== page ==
Fold in yogurt. Add salt, agave, lime juice and chaat masala, to taste.
Friday, September 25, 2009
My father may be potato's biggest fan. He can talk about the vegetable at great length and those who know him know what I'm talking about. Surprisingly though, we never ate potato salad in my house growing up. I was introduced to it later in life, but once I tried it, I was hooked. I came up with this recipe for my dad and hope to make it for him next time I see him. He prefers not to eat eggs so I nixed the mayonnaise and replaced it with Greek yogurt. This is my attempt at adding some spicey to the potato salad canon:
2 cups boiled red potato, chopped into small cubes
1 stalk of celery, chopped fine
1 small shallot, chopped fine
1/2 cup Greek yogurt
1 clove garlic, crushed
1 tablespoon dijon mustard
1 teaspoon ginger, finely chopped
few grinds pepperFor frying
1 tablespoon oil
1/3 teaspoon coriander powder
1/3 teaspoon cumin powder
1/4 teaspoon chili pepper
1 tablespoon lemon juice
1-2 teaspoons fresh dill, chopped
salt to taste
Boil the potatoes in salted water until done, but not mushy. Rinse potatoes in cold water so they stop cooking.
Stir yogurt, garlic, mustard, ginger and pepper in a bowl.
In a small saucepan, add oil under medium heat. I usually throw in a cumin seed to make sure the oil is hot enough (when the cumin seed starts to sizzle, that's hot!). Throw in the cumin powder, coriander powder and chili and fry just for a few seconds. Pour the spices onto the yogurt dressing and also add back some of the yogurt to the pan to get all of the spices out. Finish with the lemon, dill and salt.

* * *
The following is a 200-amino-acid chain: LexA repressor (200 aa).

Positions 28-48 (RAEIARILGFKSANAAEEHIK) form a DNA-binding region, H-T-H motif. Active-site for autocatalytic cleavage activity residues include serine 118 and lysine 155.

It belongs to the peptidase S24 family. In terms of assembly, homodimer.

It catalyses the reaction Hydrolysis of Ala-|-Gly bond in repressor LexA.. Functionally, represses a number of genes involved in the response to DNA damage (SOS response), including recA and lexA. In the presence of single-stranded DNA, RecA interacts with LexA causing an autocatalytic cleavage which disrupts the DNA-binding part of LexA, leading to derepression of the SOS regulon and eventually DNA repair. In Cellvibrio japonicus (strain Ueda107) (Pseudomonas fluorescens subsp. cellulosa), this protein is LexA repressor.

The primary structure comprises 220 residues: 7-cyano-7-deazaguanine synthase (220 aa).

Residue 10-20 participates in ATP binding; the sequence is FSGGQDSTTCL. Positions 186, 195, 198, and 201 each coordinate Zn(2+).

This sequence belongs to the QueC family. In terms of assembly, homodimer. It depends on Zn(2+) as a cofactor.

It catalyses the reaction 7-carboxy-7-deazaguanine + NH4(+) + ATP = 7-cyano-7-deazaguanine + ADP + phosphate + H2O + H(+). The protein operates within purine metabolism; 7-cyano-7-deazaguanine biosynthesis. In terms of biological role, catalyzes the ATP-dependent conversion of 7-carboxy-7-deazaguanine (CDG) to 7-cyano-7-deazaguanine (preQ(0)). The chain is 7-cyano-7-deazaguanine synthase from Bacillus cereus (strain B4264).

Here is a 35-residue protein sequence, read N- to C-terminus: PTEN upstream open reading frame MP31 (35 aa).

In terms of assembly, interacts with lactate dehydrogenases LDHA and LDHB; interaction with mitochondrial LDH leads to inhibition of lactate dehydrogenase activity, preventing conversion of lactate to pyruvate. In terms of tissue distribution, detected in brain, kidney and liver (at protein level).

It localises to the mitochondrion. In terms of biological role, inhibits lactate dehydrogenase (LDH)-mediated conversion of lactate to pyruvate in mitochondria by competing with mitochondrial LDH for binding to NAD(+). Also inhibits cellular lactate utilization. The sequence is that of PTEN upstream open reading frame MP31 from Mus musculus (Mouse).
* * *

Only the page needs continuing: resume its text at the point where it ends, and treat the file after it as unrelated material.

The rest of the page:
Place chopped potatoes, celery and shallots in a bowl, sprinkle with salt and mix. Toss everything with the dressing.
You can eat as is or place in refrigerator to chill a bit.
Tuesday, September 22, 2009
Dakos Salad in Crete
From Turkey, I took a ferry to Greece and made my way down to Crete. I really got into eating Dakos Salad, which is found on most every menu on the island. The salad is made from a toasted barley bread and topped with olive oil, grated tomato, olives, feta (or myzithra cheese if you have) and oregano. The salad is light, but quite filling and can be a complete meal. The bread has a very wholesome flavor and texture and is sometimes referred to as Cretan bread or barley rusk. In the US, you can find it in speciality Greek markets. This dish is kind of the Greek version of bruschetta. The recipe is so simple to make.
1 barley rusk
2 small plum tomatoes, grated or chopped fine
2-3 tablespoons crumbled feta or myzithra cheese
4 kalamata olives
salt and pepper to taste
green onions (optional)
Sprinkle the rusk with very little water to dampen and soften slightly. Place it on a plate. Layer rusk with tomatoes (as little of the juice as possible), feta, oregano and olives. Top with olive oil, salt and pepper.